As I see it there are two elements to this saga. The first is about process. The recording and processing of election expense reports are about process – just in the same way as any someone’ government grant or welfare application. It is about correctly following the rules and guidance and diligently and scrupulously completing the forms as directed.

Minister Donohoe’s colleagues are right. It is for SIPO alone to decide on the process. It can determine if its rules, which arise from the 1997 Electoral Act, were honoured and whether the value placed on the support, as offered by Minister Donohoe, was the usual commercial price.

The Minister has assisted SIPO in this process, not only by submitting freshly amended and corrected returns – for both the 2016 and 2020 elections – but by admitting that errors were made and that there was an “unauthorised corporate donation” a.k.a. “a donation that was inadvertently received” to use his phrases from Tuesday’s second Dáil statement.

SIPO must now work expeditiously, to use Ged Nash’s words, to decide on the breaches of process that are within its scope, but as I said there are two elements to this and the second one is wholly outside SIPO’s area. 

This other element is primarily political and relates to how both the minister and Fine Gael have handled this mess over recent weeks months.

Why was there a repeated effort to insist that there was nothing to see here?

Why the lack of openness and transparency.

Why did the full facts have be pursued by journalists, particularly the Sunday Independent’s Maeve Sheehan and the Phoenix?

This is where the Fine Gael bore them rigid strategy of keep explaining and the voters will stay snoozing, may have been working… but only up to a point. Their relentless blather about the minutest detail of the election expenditure process has, it seems, managed to divert some focus – especially media focus – away from the fact that the real Fine Gael response was to deny that there ever was a problem.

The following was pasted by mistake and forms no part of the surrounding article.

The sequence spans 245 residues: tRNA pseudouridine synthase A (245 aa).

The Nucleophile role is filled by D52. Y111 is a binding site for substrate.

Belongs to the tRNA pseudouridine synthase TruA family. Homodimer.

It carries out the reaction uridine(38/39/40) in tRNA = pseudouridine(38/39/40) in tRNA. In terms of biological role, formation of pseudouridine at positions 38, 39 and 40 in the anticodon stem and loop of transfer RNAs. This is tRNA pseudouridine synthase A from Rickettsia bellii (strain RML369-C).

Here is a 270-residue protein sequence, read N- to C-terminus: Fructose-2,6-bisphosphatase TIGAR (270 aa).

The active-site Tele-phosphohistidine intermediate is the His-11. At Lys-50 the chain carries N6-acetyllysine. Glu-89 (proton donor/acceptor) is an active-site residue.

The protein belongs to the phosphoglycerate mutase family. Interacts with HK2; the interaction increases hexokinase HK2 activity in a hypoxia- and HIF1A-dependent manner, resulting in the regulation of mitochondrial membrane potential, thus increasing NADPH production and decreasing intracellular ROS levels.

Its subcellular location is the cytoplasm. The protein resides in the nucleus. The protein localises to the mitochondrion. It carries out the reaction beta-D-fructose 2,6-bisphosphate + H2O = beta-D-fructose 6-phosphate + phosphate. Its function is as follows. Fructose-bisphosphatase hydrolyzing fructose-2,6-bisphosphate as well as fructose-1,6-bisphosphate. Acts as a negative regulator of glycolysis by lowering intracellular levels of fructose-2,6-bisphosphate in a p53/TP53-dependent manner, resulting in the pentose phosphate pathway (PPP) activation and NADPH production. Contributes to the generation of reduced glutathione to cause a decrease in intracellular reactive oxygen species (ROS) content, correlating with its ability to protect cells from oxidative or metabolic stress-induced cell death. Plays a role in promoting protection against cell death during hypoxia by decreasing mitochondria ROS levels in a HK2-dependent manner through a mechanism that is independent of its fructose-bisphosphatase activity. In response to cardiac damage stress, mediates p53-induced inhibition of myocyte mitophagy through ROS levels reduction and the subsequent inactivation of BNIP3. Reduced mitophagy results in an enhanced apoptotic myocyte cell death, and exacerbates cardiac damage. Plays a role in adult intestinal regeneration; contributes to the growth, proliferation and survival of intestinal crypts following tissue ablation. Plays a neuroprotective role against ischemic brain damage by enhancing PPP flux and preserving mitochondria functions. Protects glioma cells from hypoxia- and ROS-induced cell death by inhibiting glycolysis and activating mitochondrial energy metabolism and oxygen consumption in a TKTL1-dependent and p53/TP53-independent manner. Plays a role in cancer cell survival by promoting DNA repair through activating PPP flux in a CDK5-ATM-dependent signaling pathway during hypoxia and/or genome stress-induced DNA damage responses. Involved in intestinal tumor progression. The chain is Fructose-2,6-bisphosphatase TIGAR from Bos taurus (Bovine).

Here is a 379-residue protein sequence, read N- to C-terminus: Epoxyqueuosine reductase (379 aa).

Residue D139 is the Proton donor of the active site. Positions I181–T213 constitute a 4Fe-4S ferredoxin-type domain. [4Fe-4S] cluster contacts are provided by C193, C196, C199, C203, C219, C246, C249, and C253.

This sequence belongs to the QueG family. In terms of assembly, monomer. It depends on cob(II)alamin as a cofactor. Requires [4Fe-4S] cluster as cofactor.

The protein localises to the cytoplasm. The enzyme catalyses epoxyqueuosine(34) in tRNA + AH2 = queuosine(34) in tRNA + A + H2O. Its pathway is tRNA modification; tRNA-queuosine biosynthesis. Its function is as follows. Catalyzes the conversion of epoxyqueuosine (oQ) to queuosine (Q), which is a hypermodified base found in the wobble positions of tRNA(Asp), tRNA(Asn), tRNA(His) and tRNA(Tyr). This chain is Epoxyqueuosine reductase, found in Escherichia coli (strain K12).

Some might even call this tactic a cover-up – and students of political controversies will know that the cover-up can often lead to more disastrous consequences than the original event you were trying to conceal.  

But there are very legitimate questions about how both Fine Gael and the Minister have handled this matter since it was repeatedly brought to their attention. Why the passivity in addressing the questions repeatedly raise since last November? Indeed why, right up to this week, is Minister Donohoe still referring to this matter in the third person, speaking of “…the best answers that I have available…” and being “so disappointed to be in this position”.

The minister and Fine Gael are in this position partly due to the errors in process in the calculation and reporting of his 2016 and 2020 election expenditure, but also because of the efforts to stonewall and deny that there were issues about those elections, issues whose consequences the Minister now accepts as serious.

These issues have only emerged because of the persistence of others, as mentioned earlier.

Which brings us to Sinn Féin’s glaring election expenditure issues.